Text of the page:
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  1. This is an ongoing bleed-through comparison test between ten different commercially available notebooks. This test will continue as long as there is interest in it and pages remaining in the current set of test notebooks. Method This is a simple test, and will involve three steps: 1. Every time I fill a pen with ink I will write the names of the pen, nib size, and ink in ten different notebooks. 2. I will assign each entry a score indicating the severity of bleeding based upon predetermined thresholds. Absence of bleed-though is scored with a checkmark. Bonus points will be given for each additional page side where ink is present. A plus sign indicates that the ink has bled onto the subsequent sheet and the number following it indicates the number of sides bled onto. e.g. an ink that bleeds ink onto the next sheet will get a +1, an ink that bleeds through that same second sheet will get a +2. 3. Points will be tallied at the end of each round to a cumulative total, and the leaderboard will be updated. Lower numbers equate to higher bleed-through resistance. Objectives 1. To determine what notebook paper, of those tested, has the best resistance to bleeding. 2. To see how the same ink appears and behaves on different paper. 3. To see what inks do well on otherwise bleed-prone paper. Qualification Notebooks must meet the following qualifications: 1. They must have at least 30 ruled lines to accommodate ten sets of two written lines with one blank space in between each entry. 2. They must have side wire binding with perforated pages. Ten notebooks take up a lot of workspace and wire binding is ideal as it allows notebooks to fold back on themselves into single stacks of paper. Having detachable pages is only important for ease of scanning. Two exceptions were made, as noted below, because these examples were deemed too important to be excluded due to format. 3. The cost of notebooks must not exceed $12.00 CAD including shipping if applicable. This includes instances of sale prices and promotions. In cases where notebooks were obtained free of cost the price would reflect the lowest price found online. The Contenders Scoring Notes 1. I have debated whether to post a scan of the back of each page but have decided against it. We all know what bleed-through looks like. It would be twice the work in scanning and uploading, and in many cases there would be very little or nothing at all to show on the opposite side of the page. Also this is a comparison between notebook paper and not a focused review of one particular product, and so the empirical aspect takes precedence over individual peculiarities. Refer to the scoring examples for an approximation of bleed-through severity. 2. The white sticker at the top of each page is to provide a standard white balance to each example. 3. The Maruman Mnemosyne notebook is the only B5-size notebook, chosen because there are thirty lines per page, and a larger A4 notebook would have many more lines than needed 4. The Clairefontaine and Black n' Red Casebound notebooks are the only ones without perforated pages. Additionally, the Black n' Red Casebound notebook is the only one without wire binding. This is because neither was locally obtainable in a perforated wirebound format. 5. Two Black n' Red notebooks were chosen because, examined side-by-side, it's very obvious that they have different paper. The paper made in Poland is significantly smoother by touch. 6. The show-through on Staples Sustainable Earth is strong enough that what bleed there is may not be noticed without close inspection. However hidden or understated, bleed will still be counted and scored in full. 7. The Polish Black n’ Red notebooks bleed mostly at the printed lines. Line bleeding is not omitted or counted partially in the overall score and no separate score will be given discounting it. ROUND I Scorecard Standings: 1. Clairefontaine - 0.0 2. Cambridge - 0.5 T3. Rhodia 80gsm - 1.0 T3. Staples Sustainable Earth - 1.0 T5. Black n' Red (Germany) - 2.0 T5. Maruman Mnemosyne - 2.0 T7. Five Star Heavyweight - 7.0 T7. Hilroy - 7.0 9. Black n' Red (Poland) - 9.5 10. Staples Notes - 16.0 Cumulative Bleed-Through Score By Sample: Sample 1 - 0.5 Sample 2 - 8.0 Sample 3 - 1.5 Sample 4 - 8.5 Sample 5 - 8.0 Sample 6 - 1.0 Sample 7 - 8.0 Sample 8 - 6.0 Sample 9 - 1.0 Sample 10 - 3.0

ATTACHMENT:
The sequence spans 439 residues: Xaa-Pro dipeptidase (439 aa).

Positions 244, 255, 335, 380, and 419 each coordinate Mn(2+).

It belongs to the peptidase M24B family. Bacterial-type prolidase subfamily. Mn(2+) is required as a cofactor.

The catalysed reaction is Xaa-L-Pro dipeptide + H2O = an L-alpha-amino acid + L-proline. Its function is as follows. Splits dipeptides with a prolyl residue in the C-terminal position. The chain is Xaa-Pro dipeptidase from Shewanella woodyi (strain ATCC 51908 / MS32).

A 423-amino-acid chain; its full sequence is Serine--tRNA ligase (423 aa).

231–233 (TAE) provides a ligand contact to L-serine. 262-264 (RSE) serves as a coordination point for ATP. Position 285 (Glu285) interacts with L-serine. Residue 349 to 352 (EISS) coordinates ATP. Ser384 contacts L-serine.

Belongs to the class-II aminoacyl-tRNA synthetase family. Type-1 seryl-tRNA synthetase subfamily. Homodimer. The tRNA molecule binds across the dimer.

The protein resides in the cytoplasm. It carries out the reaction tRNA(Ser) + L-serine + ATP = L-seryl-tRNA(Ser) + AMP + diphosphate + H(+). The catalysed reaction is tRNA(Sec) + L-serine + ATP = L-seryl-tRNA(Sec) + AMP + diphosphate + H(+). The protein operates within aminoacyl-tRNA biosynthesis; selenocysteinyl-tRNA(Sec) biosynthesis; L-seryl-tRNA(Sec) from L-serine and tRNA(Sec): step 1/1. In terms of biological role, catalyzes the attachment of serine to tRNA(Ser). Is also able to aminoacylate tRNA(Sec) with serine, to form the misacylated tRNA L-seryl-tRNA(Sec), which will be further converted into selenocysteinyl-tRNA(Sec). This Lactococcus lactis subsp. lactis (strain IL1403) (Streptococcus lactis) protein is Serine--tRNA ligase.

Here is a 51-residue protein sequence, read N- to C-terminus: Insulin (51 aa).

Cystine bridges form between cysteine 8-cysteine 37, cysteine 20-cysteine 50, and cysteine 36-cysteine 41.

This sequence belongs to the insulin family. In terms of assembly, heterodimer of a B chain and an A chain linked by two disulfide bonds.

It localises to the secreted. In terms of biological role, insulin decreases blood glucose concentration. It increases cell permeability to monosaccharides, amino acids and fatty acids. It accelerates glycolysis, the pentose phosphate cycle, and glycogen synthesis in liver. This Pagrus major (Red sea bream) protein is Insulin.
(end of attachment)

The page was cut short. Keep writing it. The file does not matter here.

2. DESCRIPTION I was given half a pad of graph paper from the '80s, or at the very earliest, the late '70s (along with a few other things...). How old does something have to be before it's considered vintage? Anyway, the only markings on the pad are "Hilroy No. 2144" and the price, 59 cents. If it had a cover, it's long gone. http://i.imgur.com/m4xlurb.jpg I've never used Rhodia, Clairefontaine, etc. However, I think this Hilroy paper has some similar characteristics. It is very thick and has a smooth, almost slippery feel without being glossy. The colour may have been white but it has since yellowed slightly. Other details: North American letter size (approx. 8.5" x 11"), three-hole-punched, top-bound (pages can be torn out along a perforated line) and backed by some sturdy cardboard. THE TEST I decided to sacrifice one page to experimentation with fountain pens. My thickest/wettest writer is only a Pilot Metropolitan with a medium nib, but after fantastic results and absolutely no ghosting on the back, I went further. Here's the sheet now, with various pens known to bleed on horrible paper in the lieu of broad/flex fountain pens. Many were borrowed . Please excuse the inconsistent handwriting, I've been practising other scripts and now I can't write casually without interference from continuous cursive, cursive italic AND print http://i.imgur.com/BDlU7MG.jpg Pilot Metropolitan (M), Pilot Blue-Black Pilot Plumix ("M" italic ~1.0mm), Noodlers Gruene Cactus Eel Lamy Logo (EF), Lamy Blue Pilot High-Techpoint V5 (0.5) HB pencil (0.5mm) Uni-ball Vision Needle micro, waterproof and fade-proof Pentel Metallic Gel Roller Snowhite Roller Pen Staedler Calligraph Duo (3.5mm) Bic Round Stic (M) Sharpie marker Grand&Toy highlighter Sharpie highlighter Sanford Dry-Erase marker Staedler Lumocolor (for overhead projectors) Pentel Hybrid gel Basics permanent markerSummary: Most of the thick and wet markers feathered but the highlighters did not. Then again, whiteboard and overhead markers aren't meant for paper and I'd expect most alcohol-based markers to bleed. More surprisingly, the fountain pens (no. 1-3) performed better than any of the rollerballs. They simply laid down cleaner lines. Okay, so I only tried 3 ink/nib combinations, but the Uni-ball Vision Needle (no. 6) and the Snowhite Roller Pen (no. 8) feathered in an ugly, uneven way. Certain spots looked sort of spiky. I'd rather have uniform-but-fat. The Pilot Metropolitan with Pilot Blue-Black ink (no. 1) probably took the longest to dry, about 15 seconds. http://i.imgur.com/QNttRXw.jpg Ghosting and Bleed-through Let's just say that the back side is very usable aside from anything with alcohol-based ink or extreme width and wetness. I don't know about broad or flexy fountain pens, but it's safe to say that this paper performs extremely well... as long as the ink dries quickly. See below. Noodler's Black I've heard about some inks having long dry-times on certain papers, so I put one drop of Noodler's Black on as an experiment. It sat on the page instead of spreading. This is what it looked like, 10 minutes later: http://i.imgur.com/dXjaDx0.jpg One hour later and it was still wet. No feathering. It barely spread outwards, if at all. http://i.imgur.com/YasjdIF.jpg At this point I drew the ink out into very thin lines. These took 2-3 minutes to dry. I can only imagine how long it would take for a wet, thick line to stop smudging. http://i.imgur.com/bEMVUVS.jpg CONCLUSION In short, this is the best paper I've tried so far (in the one month that I've used FPs). Considering the complete lack of feathering or ghosting with my wet-writing, medium-nibbed Pilot Metropolitan, this may be a hard record to break